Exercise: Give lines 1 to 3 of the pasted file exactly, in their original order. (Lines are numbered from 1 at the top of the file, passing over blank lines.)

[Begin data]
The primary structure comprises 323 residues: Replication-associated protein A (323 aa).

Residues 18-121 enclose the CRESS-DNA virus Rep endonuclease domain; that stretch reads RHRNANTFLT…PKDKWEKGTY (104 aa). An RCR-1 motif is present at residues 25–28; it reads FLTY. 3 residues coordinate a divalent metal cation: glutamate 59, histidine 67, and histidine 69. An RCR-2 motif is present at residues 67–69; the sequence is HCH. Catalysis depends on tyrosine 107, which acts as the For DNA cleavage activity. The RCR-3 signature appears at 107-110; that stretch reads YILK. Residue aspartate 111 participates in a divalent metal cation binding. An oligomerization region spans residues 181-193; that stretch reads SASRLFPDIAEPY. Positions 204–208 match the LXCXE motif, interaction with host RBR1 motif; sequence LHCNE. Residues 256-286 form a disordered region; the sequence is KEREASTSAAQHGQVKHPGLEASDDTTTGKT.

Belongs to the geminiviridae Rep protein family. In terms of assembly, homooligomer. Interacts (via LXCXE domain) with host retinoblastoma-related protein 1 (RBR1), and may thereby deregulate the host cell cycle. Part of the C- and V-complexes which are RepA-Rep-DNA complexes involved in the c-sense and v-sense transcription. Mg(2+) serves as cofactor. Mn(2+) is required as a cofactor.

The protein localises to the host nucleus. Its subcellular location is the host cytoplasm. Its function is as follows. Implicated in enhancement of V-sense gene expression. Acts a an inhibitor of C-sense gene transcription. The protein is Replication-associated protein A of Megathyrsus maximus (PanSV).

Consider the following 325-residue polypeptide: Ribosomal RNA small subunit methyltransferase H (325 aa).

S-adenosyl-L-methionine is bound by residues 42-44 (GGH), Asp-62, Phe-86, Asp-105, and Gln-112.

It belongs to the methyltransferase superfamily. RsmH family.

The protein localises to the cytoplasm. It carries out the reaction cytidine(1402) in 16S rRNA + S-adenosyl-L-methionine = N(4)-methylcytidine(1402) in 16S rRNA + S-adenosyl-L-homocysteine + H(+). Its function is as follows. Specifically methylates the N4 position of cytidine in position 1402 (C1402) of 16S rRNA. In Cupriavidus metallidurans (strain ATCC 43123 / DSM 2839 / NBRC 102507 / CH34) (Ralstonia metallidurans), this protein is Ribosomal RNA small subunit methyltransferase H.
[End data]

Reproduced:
The primary structure comprises 323 residues: Replication-associated protein A (323 aa).

Residues 18-121 enclose the CRESS-DNA virus Rep endonuclease domain; that stretch reads RHRNANTFLT…PKDKWEKGTY (104 aa). An RCR-1 motif is present at residues 25–28; it reads FLTY. 3 residues coordinate a divalent metal cation: glutamate 59, histidine 67, and histidine 69. An RCR-2 motif is present at residues 67–69; the sequence is HCH. Catalysis depends on tyrosine 107, which acts as the For DNA cleavage activity. The RCR-3 signature appears at 107-110; that stretch reads YILK. Residue aspartate 111 participates in a divalent metal cation binding. An oligomerization region spans residues 181-193; that stretch reads SASRLFPDIAEPY. Positions 204–208 match the LXCXE motif, interaction with host RBR1 motif; sequence LHCNE. Residues 256-286 form a disordered region; the sequence is KEREASTSAAQHGQVKHPGLEASDDTTTGKT.

Belongs to the geminiviridae Rep protein family. In terms of assembly, homooligomer. Interacts (via LXCXE domain) with host retinoblastoma-related protein 1 (RBR1), and may thereby deregulate the host cell cycle. Part of the C- and V-complexes which are RepA-Rep-DNA complexes involved in the c-sense and v-sense transcription. Mg(2+) serves as cofactor. Mn(2+) is required as a cofactor.